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Diabetes, particularly poorly treated diabetes, has been linked to circulation problems and nerve damage. This may result in foot infections, blisters, discomfort, and ulcers. The harm can be serious in some circumstances. Infections in the feet have the potential to spread, harming other organs and perhaps posing a serious health risk. This article examines diabetic foot problems that can affect people with poorly controlled or uncontrolled diabetes and discusses ways to manage and prevent them.

Common Diabetic Foot Problems 

Here are a few examples of foot problems which may occur as a result of diabetes: 


Multiple factors contribute to diabetes’ increased risk of blisters. First off, diabetic neuropathy may impair a person’s ability to recognise when their shoes are rubbing due to lack of sensation in the feet. Additionally, it might alter how they walk, which would make blisters more likely. Bullous diabeticorum, which refers to the spontaneous development of blisters, is another condition that diabetics may develop. Doctors are unclear as to why these blisters develop.

Blisters may get infected, leading to pain and raising the possibility of a systemic infection.

Diabetic Ulcers 

Each year, a very small percentage of individuals with peripheral neuropathy develop diabetic foot ulcers. A person might not become aware of the ulcers until they are severe due to a combination of poor circulation and nerve damage. Insufficient blood flow might also delay wound healing. If ulcers are not treated, the foot may develop an infection which increases the chance of amputation.

Diabetic Neuropathy 

Peripheral vascular disease (PVD) is more common in people with diabetes, particularly if they don’t take their medication or have trouble managing their blood sugar. PVD happens when fatty deposits restrict blood flow in the arteries. Blood flow to and from the extremities, such as the hands and feet, is typically reduced by PVD because these arteries are some of the smallest and narrowest in the body. Reduced blood flow can cause nerve damage, numbness, infections, and slow healing of wounds.

A person with diabetes may find it challenging to feel discomfort, pain, or notice infection in their foot due to their condition. A person’s shoes may rub without them realising it. Blisters, rashes and wounds are more likely to occur as a result of this loss of feeling. Since a person might not be aware they have an infection, which would inevitably delay getting treatment for one.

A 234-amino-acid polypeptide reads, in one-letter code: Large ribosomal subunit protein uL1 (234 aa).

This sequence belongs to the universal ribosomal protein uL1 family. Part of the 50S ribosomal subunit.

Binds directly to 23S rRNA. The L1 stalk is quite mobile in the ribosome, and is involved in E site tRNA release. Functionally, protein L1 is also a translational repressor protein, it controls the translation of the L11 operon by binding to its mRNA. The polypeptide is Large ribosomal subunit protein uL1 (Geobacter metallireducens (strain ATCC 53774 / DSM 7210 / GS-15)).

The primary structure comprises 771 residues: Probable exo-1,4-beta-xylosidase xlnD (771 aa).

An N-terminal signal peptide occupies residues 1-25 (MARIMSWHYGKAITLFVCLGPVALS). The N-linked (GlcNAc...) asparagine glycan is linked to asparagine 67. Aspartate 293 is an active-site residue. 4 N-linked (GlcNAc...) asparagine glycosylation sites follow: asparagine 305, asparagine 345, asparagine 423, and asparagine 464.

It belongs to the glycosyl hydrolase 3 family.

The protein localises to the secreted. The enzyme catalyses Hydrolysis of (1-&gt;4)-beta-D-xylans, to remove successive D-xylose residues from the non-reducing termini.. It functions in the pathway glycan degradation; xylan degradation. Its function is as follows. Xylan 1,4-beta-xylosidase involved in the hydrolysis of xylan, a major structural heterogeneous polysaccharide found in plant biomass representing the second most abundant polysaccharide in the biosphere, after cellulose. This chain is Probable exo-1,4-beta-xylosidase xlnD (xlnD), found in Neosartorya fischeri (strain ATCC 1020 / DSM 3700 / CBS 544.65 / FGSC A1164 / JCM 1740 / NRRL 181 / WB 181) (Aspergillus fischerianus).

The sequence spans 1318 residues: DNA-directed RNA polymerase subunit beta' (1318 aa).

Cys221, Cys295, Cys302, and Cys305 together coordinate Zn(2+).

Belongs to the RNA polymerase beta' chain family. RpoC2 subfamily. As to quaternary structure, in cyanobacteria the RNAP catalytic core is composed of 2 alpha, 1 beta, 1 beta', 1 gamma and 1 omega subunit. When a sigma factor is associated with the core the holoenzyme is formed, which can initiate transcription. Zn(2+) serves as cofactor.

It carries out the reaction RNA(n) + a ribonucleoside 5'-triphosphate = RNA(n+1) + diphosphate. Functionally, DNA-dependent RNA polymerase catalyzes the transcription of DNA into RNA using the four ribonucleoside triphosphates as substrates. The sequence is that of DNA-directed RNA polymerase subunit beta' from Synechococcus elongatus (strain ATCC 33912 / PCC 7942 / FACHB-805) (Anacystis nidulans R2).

Diabetic Calluses 

Areas of hardened, thicker skin cells are called calluses. Large calluses on the feet may affect how well shoes fit and make walking uncomfortable. The main problem with calluses is that they make it more likely for infections and ulcers to manifest. Protecting the feet requires preventing calluses in the first place and eliminating them as needed.

Foot Infections 

Diabetes ulcers are more susceptible to infection, particularly if they are not treated or kept clean. These infections have the potential to spread to the bloodstream, harming organs and putting a person’s life at risk. Additionally, gangrene, which results in tissue death, can then lead to  amputation.

If deep enough, Infections in the feet have the potential to reach the bones and other supporting structures that can result in permanent damage. Additionally, poor circulation harms supporting structures. This might alter the form of the foot resulting in a characteristic high-arched foot, making walking more painful and challenging.

How Can We Help with Your Diabetic Foot Problems

Even if your feet appear to be in good health, it’s crucial to inspect them every day to look for any changes. To test your nerves and circulation and to have your feet maintained, book in to see one of our podiatrists who will be able to assist you in avoiding such potential diabetic foot problems. ​You can contact us via email or call us on 01302 342 971, and we can assist you with the best appointment for you. Follow us on Facebook to keep up to date with our clinical updates and offers!

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What are Some Diabetic Foot Problems to be Aware of?